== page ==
Fairy Hunt in the Wilderness Park
Rudolf Steiner's original Waldorf philosophy held a lot of magic. Gnomes and fairies weren't specifically described as "real" or "imagined," just simply introduced as a way of wondering about the world.
Shared from "http://thewonderofchildhood.com": "Stepping into the world of the “fairy” or “folk” tale of any culture is to begin to explore and encounter this elemental world, at least through the Imagination.It is fascinating to note that young children seem to respond to hearing about fairies without needing a lot of explanation. Warm, calm and quiet acceptance of what the child shares from his or her heart is the best approach. A simple, “You saw that? How wonderful.” Is mostly all that is needed.
Fairy Hunt in Wilderness Park
Fifty fairies are currently inhabiting the Wilderness Park. Seek them out in the trees! Tip: fairies like to stick together. Where you see one, you will likely see another. They also like to hide places where children are likely to find them, so look on the low branches.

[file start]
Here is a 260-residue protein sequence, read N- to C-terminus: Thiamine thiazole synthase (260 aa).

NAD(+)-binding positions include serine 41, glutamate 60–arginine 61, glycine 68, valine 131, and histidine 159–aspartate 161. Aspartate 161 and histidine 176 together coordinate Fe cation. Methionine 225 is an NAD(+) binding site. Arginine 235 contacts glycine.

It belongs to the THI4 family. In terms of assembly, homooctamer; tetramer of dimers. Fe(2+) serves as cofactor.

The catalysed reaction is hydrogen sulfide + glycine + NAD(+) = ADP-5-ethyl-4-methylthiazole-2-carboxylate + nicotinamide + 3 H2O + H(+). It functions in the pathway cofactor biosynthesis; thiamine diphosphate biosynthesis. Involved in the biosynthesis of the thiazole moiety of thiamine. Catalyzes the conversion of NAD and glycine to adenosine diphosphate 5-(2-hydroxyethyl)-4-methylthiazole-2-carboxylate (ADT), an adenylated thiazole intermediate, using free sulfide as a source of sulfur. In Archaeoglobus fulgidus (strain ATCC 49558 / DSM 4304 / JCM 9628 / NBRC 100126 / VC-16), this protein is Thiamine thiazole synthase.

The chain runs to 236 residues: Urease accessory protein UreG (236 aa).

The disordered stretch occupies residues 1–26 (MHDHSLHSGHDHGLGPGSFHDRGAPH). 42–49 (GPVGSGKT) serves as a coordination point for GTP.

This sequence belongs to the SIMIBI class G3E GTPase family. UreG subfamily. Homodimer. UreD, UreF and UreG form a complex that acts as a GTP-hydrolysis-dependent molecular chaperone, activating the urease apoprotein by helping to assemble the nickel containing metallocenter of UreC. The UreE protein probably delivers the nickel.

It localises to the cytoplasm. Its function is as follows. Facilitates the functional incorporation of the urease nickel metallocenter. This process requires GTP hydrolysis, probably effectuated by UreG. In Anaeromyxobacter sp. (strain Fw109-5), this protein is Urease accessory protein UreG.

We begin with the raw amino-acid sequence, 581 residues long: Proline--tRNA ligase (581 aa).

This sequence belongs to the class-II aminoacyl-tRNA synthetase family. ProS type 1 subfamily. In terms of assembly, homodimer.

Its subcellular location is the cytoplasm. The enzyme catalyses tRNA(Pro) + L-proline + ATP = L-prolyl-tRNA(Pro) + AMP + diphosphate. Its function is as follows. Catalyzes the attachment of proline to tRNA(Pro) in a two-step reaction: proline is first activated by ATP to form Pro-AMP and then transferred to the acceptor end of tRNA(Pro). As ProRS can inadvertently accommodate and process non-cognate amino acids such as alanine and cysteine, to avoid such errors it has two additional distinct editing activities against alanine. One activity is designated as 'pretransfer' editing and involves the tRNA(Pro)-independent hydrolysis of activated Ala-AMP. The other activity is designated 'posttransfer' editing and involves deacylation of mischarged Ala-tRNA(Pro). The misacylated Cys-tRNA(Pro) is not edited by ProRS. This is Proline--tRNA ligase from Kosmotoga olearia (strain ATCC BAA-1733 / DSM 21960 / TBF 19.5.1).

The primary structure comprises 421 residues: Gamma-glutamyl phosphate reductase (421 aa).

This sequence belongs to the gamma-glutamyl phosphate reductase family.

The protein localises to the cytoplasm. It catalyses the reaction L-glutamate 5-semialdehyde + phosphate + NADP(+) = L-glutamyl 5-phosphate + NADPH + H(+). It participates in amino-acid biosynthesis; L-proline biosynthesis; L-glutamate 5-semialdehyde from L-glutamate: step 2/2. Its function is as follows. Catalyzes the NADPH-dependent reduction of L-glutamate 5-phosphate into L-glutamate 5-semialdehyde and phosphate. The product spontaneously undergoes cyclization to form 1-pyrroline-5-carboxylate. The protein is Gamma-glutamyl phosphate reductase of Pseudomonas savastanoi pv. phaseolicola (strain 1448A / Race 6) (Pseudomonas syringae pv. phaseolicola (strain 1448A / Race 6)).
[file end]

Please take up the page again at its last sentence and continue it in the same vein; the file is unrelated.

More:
(My kids actually helped me hang these fairies, having fun imagining where they may want to live. Many of the fairies ended up right in the best place for a child to notice)
Take a Fairy Home
Don't be shy about bringing a fairy back to your own home. Here are some extension activities you may explore:
Dress the fairy:
Set up water color paint and let your little one paint away.
Provide small felt crowns, gowns or wands for them to glue on.
Older children may enjoy drawing eyes, nose, and mouths on the fairies. It's great fine-motor practice to draw on this small surface. My 2.5-year-old had fun trying!
Older children may also enjoy cutting felt to create clothing all by themselves.
Create a fairy habitat:
Shoe boxes make excellent fairy habitats.
Go on a nature hunt, and find fallen leaves, flowers, and pinecones to glue on the outside or place inside.
Cut out shapes in tissue paper, put dots of glue all over the top of the box, and allow your little one to make a tissue paper roof.
Fairies are nocturnal! Each night, place the fairy somewhere around your home. Allow your little one to hunt for the fairy in the morning and bring him/her back to the habitat.
Play a simple sing-song game:
Waldorf education uses songs and hand motions as learning. Here's a great chance to practice!
Put the fairy in one of your hands behind your back.
Sing, "Fairy is hiding in the tree, oh where oh where did he go?" Bring your closed fists forward, climbing them on top of one another to sing, "Up-up-high!" and then climb them back down, "Or down-down-low!"
Let your little one guess where the fairy is, then let them take a turn.
This game teaches turn taking, sharing, and spatial reasoning.